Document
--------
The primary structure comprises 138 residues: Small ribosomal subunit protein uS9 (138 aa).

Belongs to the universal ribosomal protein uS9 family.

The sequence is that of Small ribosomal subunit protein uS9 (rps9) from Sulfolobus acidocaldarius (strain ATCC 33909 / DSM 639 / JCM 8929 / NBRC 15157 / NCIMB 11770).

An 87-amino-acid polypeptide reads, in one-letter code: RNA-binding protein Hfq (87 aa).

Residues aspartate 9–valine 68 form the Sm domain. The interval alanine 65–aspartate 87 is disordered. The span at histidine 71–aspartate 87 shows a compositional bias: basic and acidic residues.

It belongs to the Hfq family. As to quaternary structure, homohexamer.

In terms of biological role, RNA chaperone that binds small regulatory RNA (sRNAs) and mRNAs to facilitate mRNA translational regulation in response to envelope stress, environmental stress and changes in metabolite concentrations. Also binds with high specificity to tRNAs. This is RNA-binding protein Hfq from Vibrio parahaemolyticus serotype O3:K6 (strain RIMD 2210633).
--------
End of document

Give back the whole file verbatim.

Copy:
The primary structure comprises 138 residues: Small ribosomal subunit protein uS9 (138 aa).

Belongs to the universal ribosomal protein uS9 family.

The sequence is that of Small ribosomal subunit protein uS9 (rps9) from Sulfolobus acidocaldarius (strain ATCC 33909 / DSM 639 / JCM 8929 / NBRC 15157 / NCIMB 11770).

An 87-amino-acid polypeptide reads, in one-letter code: RNA-binding protein Hfq (87 aa).

Residues aspartate 9–valine 68 form the Sm domain. The interval alanine 65–aspartate 87 is disordered. The span at histidine 71–aspartate 87 shows a compositional bias: basic and acidic residues.

It belongs to the Hfq family. As to quaternary structure, homohexamer.

In terms of biological role, RNA chaperone that binds small regulatory RNA (sRNAs) and mRNAs to facilitate mRNA translational regulation in response to envelope stress, environmental stress and changes in metabolite concentrations. Also binds with high specificity to tRNAs. This is RNA-binding protein Hfq from Vibrio parahaemolyticus serotype O3:K6 (strain RIMD 2210633).